The culmination of the “Explore the Bay Initiative” was the construction of a community and family-based educational center, the “Save the Bay Center”. The main feature of the six-acre site is the education center, which consists of a 17,600-square-foot, environmentally-responsible “green” building that houses educational classrooms, exhibition space, and the new headquarters for the Save the Bay organization. Also featured are a dock and shore-side facilities to support Save the Bay's boat fleet, including the 45-foot dedicated education vessel, the “M/V Alletta Morris”; picnic areas; parking/transportation infrastructure; and habitat restoration demonstration projects. Interpretive walking trails run along a portion of the shoreline, and a walking path takes visitors through the salt marsh. For the engineering-minded, there is a demonstration stormwater runoff management system. But the common draw is the very-present waters of the Narragansett Bay.
The project fulfilled all of its original intentions, which were to:
Restore access to upper Narragansett Bay at an urban site;
Serve urban residents who have historically been disconnected from the Bay;
Be a model of brownfields reclamation and reuse, including habitat restoration and shoreline development; and
Demonstrate environmentally responsible design and construction.
The project has accomplished all this, with significant benefits to the citizens of Rhode Island. The education center and its programs are an invaluable resource. As Save the Bay's new headquarters, the center houses the organization's staff of 34 and brings new life to the waterfront area that has been void of activity for many years. The project also created public access to Narragansett Bay for nearby residents as well as for the greater Rhode Island community.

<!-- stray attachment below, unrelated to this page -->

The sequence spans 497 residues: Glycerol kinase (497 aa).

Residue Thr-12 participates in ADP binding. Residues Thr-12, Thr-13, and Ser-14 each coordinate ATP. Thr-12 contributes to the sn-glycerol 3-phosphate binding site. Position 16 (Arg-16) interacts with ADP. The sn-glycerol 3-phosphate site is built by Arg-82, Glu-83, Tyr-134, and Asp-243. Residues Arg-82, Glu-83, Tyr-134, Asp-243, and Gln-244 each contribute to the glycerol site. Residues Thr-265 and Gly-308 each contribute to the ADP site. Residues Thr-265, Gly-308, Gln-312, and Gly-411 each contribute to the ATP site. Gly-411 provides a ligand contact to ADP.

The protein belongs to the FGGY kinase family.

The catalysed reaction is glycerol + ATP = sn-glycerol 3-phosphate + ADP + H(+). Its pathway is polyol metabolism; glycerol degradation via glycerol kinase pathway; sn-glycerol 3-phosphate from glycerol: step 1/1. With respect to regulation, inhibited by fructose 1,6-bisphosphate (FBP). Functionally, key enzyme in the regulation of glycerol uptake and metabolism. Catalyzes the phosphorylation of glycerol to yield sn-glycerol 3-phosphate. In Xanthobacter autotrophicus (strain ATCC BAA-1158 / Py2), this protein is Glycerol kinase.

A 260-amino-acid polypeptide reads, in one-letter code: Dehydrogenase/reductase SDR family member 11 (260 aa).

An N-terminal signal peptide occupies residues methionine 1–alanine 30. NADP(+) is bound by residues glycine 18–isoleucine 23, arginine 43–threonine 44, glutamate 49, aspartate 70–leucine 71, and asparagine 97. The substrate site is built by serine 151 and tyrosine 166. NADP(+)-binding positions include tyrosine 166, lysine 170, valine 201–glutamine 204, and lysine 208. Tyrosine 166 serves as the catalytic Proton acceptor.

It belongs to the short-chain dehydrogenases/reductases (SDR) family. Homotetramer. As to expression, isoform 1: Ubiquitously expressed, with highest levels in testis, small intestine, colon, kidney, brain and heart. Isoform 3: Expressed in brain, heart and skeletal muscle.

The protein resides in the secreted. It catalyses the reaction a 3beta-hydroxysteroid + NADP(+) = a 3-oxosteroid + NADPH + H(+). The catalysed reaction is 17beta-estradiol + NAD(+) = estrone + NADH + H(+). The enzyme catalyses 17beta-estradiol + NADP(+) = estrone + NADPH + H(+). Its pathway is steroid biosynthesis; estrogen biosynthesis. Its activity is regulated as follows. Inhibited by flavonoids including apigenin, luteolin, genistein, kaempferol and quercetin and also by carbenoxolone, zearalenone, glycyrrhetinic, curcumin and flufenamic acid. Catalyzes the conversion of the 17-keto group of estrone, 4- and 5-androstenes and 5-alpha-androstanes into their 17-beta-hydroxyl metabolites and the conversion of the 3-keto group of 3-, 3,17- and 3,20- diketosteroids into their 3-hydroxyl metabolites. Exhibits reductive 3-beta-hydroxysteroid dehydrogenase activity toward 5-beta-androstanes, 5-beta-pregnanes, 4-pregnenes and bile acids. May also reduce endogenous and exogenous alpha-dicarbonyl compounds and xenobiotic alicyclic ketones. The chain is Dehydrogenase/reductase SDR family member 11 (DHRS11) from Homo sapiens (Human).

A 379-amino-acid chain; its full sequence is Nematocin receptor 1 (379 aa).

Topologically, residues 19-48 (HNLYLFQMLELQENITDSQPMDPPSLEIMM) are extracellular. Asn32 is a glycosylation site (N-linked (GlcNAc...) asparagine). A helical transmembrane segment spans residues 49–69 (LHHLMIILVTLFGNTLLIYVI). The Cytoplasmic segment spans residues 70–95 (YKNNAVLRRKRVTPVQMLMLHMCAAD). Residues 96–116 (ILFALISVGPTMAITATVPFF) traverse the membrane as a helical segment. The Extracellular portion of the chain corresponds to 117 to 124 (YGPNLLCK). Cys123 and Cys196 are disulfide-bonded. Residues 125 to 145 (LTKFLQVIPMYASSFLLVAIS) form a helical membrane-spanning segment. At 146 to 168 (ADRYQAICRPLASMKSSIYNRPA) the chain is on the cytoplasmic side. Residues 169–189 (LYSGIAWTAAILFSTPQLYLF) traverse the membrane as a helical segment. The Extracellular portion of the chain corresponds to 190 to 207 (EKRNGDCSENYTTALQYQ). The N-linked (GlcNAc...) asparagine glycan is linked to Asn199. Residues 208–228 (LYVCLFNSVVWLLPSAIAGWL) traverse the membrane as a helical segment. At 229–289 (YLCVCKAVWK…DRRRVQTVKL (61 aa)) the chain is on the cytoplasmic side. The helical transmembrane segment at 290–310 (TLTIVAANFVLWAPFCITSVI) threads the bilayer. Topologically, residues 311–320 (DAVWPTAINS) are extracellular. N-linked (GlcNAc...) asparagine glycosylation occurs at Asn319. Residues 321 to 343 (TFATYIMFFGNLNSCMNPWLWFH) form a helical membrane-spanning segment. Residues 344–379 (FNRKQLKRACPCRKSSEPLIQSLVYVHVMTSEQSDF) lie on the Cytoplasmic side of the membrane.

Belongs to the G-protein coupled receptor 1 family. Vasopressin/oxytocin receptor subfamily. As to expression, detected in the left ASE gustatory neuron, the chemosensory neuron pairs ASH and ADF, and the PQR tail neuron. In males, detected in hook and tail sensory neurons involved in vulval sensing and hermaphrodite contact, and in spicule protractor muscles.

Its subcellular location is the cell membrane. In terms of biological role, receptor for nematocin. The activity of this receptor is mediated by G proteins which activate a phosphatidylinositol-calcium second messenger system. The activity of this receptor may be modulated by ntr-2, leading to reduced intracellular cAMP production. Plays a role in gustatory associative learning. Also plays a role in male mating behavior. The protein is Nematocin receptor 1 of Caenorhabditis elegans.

In point of fact, it didn't take long for the center to become one of the most popular spots on the Upper Narragansett Bay. With its natural panoramic setting surrounded by the sea, and its being open to the public from dawn to dusk, it has drawn more participation than predicted. Hundreds of school children routinely visit the classrooms each year. Local fishing enthusiasts find it a popular point of access. Even tourists have discovered it as a destination. And very telling is the fact that the center has already hosted some 50 public and private events – not just the expected conferences, retreats, and community meetings, but also a bridal shower, a baby shower, a bar mitzvah, birthday party, anniversary party, and a memorial service. The folks at Save the Bay predict it won't be long before wedding ceremonies take place at the new Fields Point.
Mar 2000: The Explore The Bay Educational Center Capital Campaign was launched.
2001: Assessment work at the site.
Nov 2002: Groundbreaking.
2003: Construction began.
May 2005: Save the Bay moves its staff and operations into the new center at Field's Point.
Jun 2005: Public ribbon-cutting ceremony.
Nov 2005: The project gains even more public recognition as the winner of the 2005 Phoenix Award for New England.
- Feb 2006: Public unveiling of the 30x10 foot mural, “Our Living Bay”